Field Notes: Local First

Isaac Kremer/ April 22, 2023/ Field Notes, Social/ 0 comments

Local First leads the development of an economy grounded in local ownership that meets the basic needs of people, builds local wealth and social capital, functions in harmony with our ecosystem, and encourages joyful community life.

Independently organized Local First programs define local as follows:

  • Locally owned
  • Privately held
  • Headquartered in the community

When making the case for why to buy local, for every $100 spent at a local business, $68 stays in the local economy. This money that stays in includes local supplies, local service, local taxes, wages, and donations. Money that leaves the local economy is usually in the form of imported supplies.

Regions such as Kent County, Michigan, found that if they redirected 10% of all retail sales in their county to local merchants that they would achieve $140 million in new economic activity, create over 1,6000 new jobs, and provide over $50 million in new wages annually.

Local First “Member” decal as seen in Albion, Michigan, April 2022.

The way to get started with a Local First program is to organize a small group of businesses. Next steps are to engage in community education and collaborative marketing. Window clings identifying a business as a Local First, locally owned business is one of the most common steps. Media campaigns might involve a monthly radio spot, a quarterly newspaper or magazine column, co-marketing ads, and letters to the editor about the importance of supporting local businesses.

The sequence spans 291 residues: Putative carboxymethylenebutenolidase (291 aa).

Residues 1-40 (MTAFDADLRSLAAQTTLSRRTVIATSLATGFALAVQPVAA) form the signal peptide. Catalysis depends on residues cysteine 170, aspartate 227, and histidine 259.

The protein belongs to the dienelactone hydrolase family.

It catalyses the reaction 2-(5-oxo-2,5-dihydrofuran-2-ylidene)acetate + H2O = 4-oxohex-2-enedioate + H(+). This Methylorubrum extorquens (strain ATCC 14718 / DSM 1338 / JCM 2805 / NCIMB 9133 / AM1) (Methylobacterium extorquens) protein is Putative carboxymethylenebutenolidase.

We first became acquainted with the Local First movement during the “Promoting the Local Economy” on demand course through the Main Street America Institute. This and other on-demand courses are available to view here.

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About Isaac Kremer

A nationally recognized downtown revitalization leader, downtowns Isaac managed achieved $350 million of investment, 1,300 jobs created, and were 2X Great American Main Street Award Semifinalist and a 1X GAMSA winner in 2023. His work has been featured in Newsday, NJBIZ, ROI-NJ, TapInto, and USA Today. Isaac is a Main Street America Revitalization Professional (MSARP) with additional certifications from the National Parks Service, Project for Public Spaces, and the National Development Council.

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